2. Goals – Successful business leaders establish clear short-term and long-term goals based on detailed and incremental plans to achieve those goals. Without clear goals, progress and success cannot be measured. What are your goals?
3. Expectations – Once the vision is clear and the goals are set, effective business leaders consistently and continuously communicate their expectations to every person at every level of the business. From greeting patients to case presentation and acceptance, to treatment, you cannot expect your team to meet expectations they do not understand or are unaware of. What are your expectations?
4. Growth – If you, as the business leader, are not continually growing, learning, and developing, you will eventually limit the growth of your business. The concept of constant and never-ending improvement drives every dental business leader who wants to be successful. Are you growing?
Building a great business team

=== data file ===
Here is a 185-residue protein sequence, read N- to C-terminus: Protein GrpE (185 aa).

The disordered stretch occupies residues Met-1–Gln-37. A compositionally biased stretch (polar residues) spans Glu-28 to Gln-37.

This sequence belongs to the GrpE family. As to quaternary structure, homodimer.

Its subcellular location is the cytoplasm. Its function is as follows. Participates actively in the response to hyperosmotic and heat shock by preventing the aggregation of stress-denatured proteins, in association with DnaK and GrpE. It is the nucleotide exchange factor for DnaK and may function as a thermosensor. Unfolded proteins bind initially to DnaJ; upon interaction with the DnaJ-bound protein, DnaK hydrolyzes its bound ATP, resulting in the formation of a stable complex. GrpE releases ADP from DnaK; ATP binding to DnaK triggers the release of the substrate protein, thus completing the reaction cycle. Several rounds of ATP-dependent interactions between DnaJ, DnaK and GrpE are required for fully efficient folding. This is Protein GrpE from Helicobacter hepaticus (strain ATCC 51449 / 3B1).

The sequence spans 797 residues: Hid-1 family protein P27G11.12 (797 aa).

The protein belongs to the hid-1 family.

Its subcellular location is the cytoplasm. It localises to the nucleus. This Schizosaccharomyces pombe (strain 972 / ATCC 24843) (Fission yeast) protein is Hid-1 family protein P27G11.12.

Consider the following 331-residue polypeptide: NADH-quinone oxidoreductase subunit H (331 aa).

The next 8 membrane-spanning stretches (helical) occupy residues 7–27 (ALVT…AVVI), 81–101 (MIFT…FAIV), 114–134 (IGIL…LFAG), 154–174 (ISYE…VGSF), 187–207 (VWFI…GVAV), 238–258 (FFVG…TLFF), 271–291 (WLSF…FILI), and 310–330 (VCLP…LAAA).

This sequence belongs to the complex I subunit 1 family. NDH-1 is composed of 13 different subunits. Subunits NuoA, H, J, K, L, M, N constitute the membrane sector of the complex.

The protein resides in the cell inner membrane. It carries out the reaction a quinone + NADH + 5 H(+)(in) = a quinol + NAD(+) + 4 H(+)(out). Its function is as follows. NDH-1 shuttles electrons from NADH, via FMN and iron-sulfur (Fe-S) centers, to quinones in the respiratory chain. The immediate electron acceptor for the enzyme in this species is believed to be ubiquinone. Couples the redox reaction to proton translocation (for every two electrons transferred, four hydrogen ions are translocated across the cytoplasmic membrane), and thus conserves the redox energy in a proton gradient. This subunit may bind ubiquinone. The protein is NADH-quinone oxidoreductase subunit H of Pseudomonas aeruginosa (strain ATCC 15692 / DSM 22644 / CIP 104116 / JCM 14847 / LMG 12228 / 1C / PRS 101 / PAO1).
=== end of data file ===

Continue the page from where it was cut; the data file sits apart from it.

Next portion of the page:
People power your business. Successful business leaders recruit, train, and lead productive, principled, and passionate teams. In consulting with some of the top dental practices in the country, we discovered seven team-related strategies consistently apply to building thriving dental businesses:
1. Establish written standards – A professionally written human resource manual is no longer optional. Without a manual covering all essentials related to employee issues, your practice is at risk. With a manual, standards are clear and established.
2. Communicate clear expectations – It is not enough to let your staff know that you want "excellence" or "professionalism" or "good customer service." You must communicate in detail exactly what it looks like to meet your expectations. And, you must repeat your clear expectations over and over again on a consistent basis, even after they are fully implemented.